Prostate cancer is a very common tumour that increases in incidence as men get older. In many cases prostate cancers will grow slowly and for many years men may not be aware that a cancer is present. Since the introduction of PSA testing many cancers are now picked up when the PSA level rises above what is expected on an age related basis. Rectal examination of the prostate may also reveal an abnormality that would indicate the possibility of an underlying tumour.
If a man is found to have an elevated PSA or an abnormality palpable within the prostate, a biopsy of the prostate should be carried out to determine whether or not a tumour is in fact present. It must be understood however that there are several causes for an elevation of the PSA without the presence of an underlying cancer. Infection and ejaculation will cause a temporary rise in the PSA. Larger prostates tend to have higher PSA values than smaller prostates but this is not always the case. If your PSA is elevated you will need to give careful consideration to the likely cause and the potential need for biopsy.
Once a cancer is diagnosed there are several treatment options available. Both surgery and radiation are aimed at curing prostate cancers. Another form of management becoming more widely practised is that of careful ongoing surveillance of a man with prostate cancer. Some features of prostate cancers indicate that it would be very slow growing and if left untreated would probably not cause any problems for many years. In such situations regular checks of the PSA level as well as repeat biopsies every 12 to 24 months can be used to help determine whether or not the cancer is progressing. If there is any evidence the tumour is growing treatment can be instituted at any time.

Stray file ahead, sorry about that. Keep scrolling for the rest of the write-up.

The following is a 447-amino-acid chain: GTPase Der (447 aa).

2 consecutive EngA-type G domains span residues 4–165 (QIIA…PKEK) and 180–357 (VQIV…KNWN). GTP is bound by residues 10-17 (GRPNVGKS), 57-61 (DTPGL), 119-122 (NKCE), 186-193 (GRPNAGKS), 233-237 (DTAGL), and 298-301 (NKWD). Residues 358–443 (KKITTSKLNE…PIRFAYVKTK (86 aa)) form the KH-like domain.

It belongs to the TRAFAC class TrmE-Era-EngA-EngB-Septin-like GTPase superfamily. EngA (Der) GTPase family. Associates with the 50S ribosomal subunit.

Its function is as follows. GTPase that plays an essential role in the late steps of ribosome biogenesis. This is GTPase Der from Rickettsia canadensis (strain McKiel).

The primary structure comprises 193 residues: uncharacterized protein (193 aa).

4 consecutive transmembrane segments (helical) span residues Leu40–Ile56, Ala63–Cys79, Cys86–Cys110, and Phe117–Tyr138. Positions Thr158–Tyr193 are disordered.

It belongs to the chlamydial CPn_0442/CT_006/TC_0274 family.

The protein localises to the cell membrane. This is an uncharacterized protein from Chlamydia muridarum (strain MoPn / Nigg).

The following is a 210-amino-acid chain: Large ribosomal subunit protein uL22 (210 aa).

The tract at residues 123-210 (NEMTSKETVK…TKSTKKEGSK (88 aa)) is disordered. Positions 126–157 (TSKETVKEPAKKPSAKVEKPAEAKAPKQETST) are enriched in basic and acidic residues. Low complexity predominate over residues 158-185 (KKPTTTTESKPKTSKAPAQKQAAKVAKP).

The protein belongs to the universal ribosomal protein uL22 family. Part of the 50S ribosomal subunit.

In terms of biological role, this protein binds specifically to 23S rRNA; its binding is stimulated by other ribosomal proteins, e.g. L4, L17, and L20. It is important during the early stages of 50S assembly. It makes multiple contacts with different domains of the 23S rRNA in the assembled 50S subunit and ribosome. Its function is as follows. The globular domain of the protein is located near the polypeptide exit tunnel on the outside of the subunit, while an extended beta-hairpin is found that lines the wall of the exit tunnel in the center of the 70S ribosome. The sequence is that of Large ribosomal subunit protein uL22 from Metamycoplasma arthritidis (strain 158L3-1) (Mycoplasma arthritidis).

Treatment of prostate cancer is rarely urgent and you will have plenty of time to discuss treatment options and decide which form of therapy you think is best for you in consultation with your Urologist. You should never feel you have been rushed into treatment.
Risk factors for Prostate include race, age and family history
Afro Americans have an increased risk.
As men get older, their risk of prostate cancer increases. As men age, their PSA also slowly rises so that the PSA level always needs to be referenced to your age. It should be noted that about 80% of 80 year old men will have prostate cancer but that in most of these men, it will either never cause them harm, or will not even be detected.
Men with a family history are at increased risk but mainly for those with a first degree relative with the disease, ie father or brother. The more first degree relatives with the disease, the higher the risk.